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How to Host a Wine Tasting

5 Tips For Hosting an Informal Wine Tasting

Wine tasting can be quite a production: between vying for a space at the bar to begin tasting, paying high prices for comparably tiny pours of wine, and figuring out how to safely get from winery to winery without someone having to miss out on all the tasting, it can feel like more trouble than it's worth.

I recently visited Clif Winery's new tasting room in St. Helena, CA, Velo Vino, where the vibe was decidedly more relaxed. The tasting room in general is inviting, warm, and impeccably wine-country chic, but I was especially impressed with the large communal table where the winery hosts its special Yellow Jersey tasting. On my visit, the table was already set for a tasting, and it gave me a few great ideas for hosting a fun, informal wine tasting at home. Want to host your own? Here are a few tips!

  • Set the scene: The point of a wine tasting is to enjoy each sip and chat with friends, rather than to power through as much wine as possible, so make your guests want to stay awhile. Set up your tasting somewhere comfortable, and lay out everything your guests will need during the tasting, including glasses, paper for taking notes, a pitcher of water, and a bucket for pouring out unwanted tastes.
  • Move from lighter to heavier wines: This may be a wine tasting cliché, but that doesn't mean it isn't true! Each wine affects how the next one tastes, so start with lighter wines, like whites, sparkling wines, or Pinot Noirs, and transition to heavier reds like Cabernets and Syrahs.
  • Provide small bites to pair with each taste: It can be overkill to serve a full meal alongside a wine tasting, but having small snacks on hand that pair nicely with your wines will enhance the overall experience, and keep your guests from getting too hungry! Clif Winery offers a variety of paprika-spiced almonds, dried cherries, and roasted pistachios that pair perfectly with different varietals.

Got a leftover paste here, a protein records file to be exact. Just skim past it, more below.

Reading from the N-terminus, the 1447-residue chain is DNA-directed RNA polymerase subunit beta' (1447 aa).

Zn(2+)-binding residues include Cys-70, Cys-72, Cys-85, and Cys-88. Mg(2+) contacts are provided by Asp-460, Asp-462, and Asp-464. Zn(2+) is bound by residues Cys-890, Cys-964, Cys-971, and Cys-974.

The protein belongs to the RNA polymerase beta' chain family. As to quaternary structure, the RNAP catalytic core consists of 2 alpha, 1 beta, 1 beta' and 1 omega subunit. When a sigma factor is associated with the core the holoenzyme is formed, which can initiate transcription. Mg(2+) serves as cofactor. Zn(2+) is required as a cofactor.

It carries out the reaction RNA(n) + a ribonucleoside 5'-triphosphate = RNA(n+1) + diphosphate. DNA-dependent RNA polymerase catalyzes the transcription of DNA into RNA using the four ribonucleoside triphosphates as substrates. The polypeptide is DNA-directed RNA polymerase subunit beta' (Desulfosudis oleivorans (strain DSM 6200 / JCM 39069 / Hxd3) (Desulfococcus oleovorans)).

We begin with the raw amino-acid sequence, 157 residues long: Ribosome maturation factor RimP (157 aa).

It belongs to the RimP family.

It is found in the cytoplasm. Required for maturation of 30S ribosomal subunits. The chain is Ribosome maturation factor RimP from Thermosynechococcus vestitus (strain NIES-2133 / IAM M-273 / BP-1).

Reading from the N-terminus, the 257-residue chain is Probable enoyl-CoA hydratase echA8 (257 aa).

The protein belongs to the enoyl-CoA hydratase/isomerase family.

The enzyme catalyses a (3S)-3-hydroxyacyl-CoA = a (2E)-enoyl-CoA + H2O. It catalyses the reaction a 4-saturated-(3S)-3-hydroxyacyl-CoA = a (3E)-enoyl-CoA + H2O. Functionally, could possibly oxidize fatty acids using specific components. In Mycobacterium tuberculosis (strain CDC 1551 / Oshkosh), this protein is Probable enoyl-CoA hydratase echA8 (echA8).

More wine tasting tips after the break!

  • Do your homework: Wine tasting is much more fun with a little background on the wine. At Clif, the winemaker's daughter was there doing the pours, giving interesting info on each wine. You may not know the maker of your wines personally, but find out a little about each one to share with your guests. If you're having guests contribute wine as well, ask them to bring a couple fun facts about each wine, even if it's just why they chose that bottle.
  • Encourage guests to take notes: Note-taking may seem like a bit much at an informal tasting in your living room, but even if you're just tasting a few wines, it's easy to forget what each one tasted like, or which ones you liked best. You don't have to use "official" wine tasting terms, but encourage your friends to jot down notes about their impressions of each wine, so at the end of the tasting, everyone can discuss their favorite sips.
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